“It’s hard to describe this without sounding bearish,” Moore said, “but we were expecting our newsroom to be primarily sustained through fiat [currency] donations, collected through Stripe. I can be quite direct and forthright that there were no representations from Civil of a price floor. We knew the token would be volatile and could be valued in the markets at low rates.”

Another reporter, who remains employed in a Civil newsroom and asked not to be named, noted that salaries are on the whole quite good for reporters at Civil, but agreed that the company gave a rosy impression about the sale.

“My recollection is on group calls or conference calls that there was the impression that the tokens would be [worth] around 75 cents or a dollar or even up to $3 or $4,” the Civil journalist said.

Another journalist, also still at a Civil newsroom, agreed there was talk of the tokens being worth in the $0.75 to $1 range, but said that the estimates were based on hope, not on dishonesty.

“Startup publications are always in danger of folding, that’s kind of the caveat emptor of this industry. They have some money here and are trying something and paying you to write. I didn’t take this job thinking these tokens were something I could count on being worth a lot,” the reporter said.

 What Is Civil’s Future?

Iles said Civil won’t do another token sale. “We’re not quite ready to speak in much detail about what comes next. What we are definitely not doing is what we did before,” he said. “Tokens are very much a part of our future. What we’re not doing is a token sale in the kind we did last time, with a soft cap and a hard cap.”

People remain interested.

“I was and I remain very intrigued by it,” said the Newmark school’s Bartlett. “I think the blockchain technology offers some really interesting opportunities for journalism, so I like that there are people trying to experiment with that… I think they’ve attracted really smart people, so there’s a lot of talent in their content production. Those are good people with good ideas, so to see capital being used for those purposes makes me happy.”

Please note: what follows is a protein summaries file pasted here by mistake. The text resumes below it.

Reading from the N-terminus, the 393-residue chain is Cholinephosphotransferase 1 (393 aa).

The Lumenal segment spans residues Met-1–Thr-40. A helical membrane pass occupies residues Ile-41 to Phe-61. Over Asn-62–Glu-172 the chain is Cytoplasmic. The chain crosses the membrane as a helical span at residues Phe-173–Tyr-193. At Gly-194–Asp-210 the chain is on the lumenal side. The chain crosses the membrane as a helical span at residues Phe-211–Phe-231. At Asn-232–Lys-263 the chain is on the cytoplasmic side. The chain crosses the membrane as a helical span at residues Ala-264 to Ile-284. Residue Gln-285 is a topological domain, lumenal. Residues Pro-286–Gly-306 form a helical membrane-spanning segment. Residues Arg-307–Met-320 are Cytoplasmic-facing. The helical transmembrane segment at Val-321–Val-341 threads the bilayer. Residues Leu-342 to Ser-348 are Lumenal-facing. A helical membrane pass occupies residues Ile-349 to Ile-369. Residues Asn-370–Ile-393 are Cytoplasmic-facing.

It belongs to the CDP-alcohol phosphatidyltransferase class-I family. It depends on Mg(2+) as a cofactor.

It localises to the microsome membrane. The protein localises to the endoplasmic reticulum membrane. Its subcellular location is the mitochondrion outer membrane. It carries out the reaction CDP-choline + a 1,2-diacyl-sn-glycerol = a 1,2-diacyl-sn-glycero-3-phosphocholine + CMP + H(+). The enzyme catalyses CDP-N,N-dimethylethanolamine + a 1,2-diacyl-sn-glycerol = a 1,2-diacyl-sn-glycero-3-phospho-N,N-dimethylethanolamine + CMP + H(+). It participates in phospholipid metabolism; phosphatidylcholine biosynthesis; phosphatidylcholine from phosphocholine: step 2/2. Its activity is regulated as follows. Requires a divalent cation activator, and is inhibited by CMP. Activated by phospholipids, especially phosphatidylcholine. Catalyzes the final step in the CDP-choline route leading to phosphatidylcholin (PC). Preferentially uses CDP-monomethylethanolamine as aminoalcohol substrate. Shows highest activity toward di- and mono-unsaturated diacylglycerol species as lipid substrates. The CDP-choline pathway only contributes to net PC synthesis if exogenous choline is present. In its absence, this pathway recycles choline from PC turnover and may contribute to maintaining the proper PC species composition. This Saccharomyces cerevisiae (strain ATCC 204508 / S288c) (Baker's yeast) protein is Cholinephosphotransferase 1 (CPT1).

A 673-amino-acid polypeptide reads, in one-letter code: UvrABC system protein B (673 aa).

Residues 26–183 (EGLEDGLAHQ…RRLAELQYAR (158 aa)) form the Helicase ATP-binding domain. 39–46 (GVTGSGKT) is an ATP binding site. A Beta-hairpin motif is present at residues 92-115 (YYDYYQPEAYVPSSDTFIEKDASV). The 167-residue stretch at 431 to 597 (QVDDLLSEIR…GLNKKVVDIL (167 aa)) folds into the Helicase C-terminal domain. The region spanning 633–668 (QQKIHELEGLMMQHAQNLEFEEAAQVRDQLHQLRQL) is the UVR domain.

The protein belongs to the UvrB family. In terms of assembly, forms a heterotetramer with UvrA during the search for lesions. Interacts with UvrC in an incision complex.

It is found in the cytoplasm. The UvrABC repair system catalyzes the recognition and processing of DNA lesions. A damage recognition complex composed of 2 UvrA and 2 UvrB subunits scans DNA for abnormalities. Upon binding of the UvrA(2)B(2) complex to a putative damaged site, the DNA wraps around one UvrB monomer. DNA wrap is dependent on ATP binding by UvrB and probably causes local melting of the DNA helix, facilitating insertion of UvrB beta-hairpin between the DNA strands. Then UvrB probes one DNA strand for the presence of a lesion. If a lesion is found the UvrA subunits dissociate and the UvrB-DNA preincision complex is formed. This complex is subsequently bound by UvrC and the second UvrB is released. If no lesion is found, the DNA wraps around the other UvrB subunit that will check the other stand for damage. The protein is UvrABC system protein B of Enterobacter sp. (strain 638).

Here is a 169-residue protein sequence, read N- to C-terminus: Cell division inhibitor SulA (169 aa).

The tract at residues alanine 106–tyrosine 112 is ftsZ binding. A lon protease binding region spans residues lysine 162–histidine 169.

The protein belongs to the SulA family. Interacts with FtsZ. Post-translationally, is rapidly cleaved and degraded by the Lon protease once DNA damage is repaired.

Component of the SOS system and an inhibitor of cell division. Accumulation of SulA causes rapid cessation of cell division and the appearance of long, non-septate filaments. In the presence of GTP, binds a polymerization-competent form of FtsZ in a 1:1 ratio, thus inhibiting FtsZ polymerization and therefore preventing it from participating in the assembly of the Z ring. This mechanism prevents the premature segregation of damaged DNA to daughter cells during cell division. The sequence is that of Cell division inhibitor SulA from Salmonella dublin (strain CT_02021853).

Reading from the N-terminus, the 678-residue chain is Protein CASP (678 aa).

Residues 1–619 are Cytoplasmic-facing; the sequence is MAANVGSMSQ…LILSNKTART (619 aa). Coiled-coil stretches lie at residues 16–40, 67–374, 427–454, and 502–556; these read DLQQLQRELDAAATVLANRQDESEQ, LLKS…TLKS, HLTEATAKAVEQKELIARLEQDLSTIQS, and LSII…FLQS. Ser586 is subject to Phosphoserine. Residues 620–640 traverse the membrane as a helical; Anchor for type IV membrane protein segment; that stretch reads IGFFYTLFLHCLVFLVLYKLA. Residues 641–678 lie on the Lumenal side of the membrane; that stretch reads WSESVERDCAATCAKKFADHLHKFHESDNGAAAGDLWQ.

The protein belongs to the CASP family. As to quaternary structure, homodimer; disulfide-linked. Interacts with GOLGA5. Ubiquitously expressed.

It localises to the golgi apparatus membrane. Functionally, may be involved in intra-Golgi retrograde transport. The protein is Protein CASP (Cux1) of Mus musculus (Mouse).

At Sludge, Moore’s seed funding from Civil is set to end in March, a year after he brought the newsroom online. He said his team will continue to raise money in other ways to keep it running, including crowdfunding, through partnerships and collaborations with other publications, even from an eventual token sale.

“There’s going to have to be a new plan for getting these tokens out into people’s hands and there’s more to come on that,” he said. “We’ll continue to build our base of donors and be a pioneer so that when people can touch the tokens on our website they will hopefully see that this is a different experience and it gives them a say on the governance of the platform, it gives them a say on the ethics of the newsroom. When more people have CVL tokens in a wallet and can conduct transactions on the site, we think we can generate more partnerships with other newsrooms. It will be different than just setting up a WordPress site, setting up a Mailchimp and setting up a Patreon.”

Iles says a new plan is coming soon.

“This is what we signed up for and we’re not out of the first inning yet. If you think this is stressful, wait till we get out of this and start taking on the incumbents. We’re not even born yet.”

Tyler Woods is a technology reporter and farmhand based in New York and New Jersey. Previously he worked at OpenLaw, a ConsenSys-related blockchain application. Among his journalism roles, he was the lead reporter for Brooklyn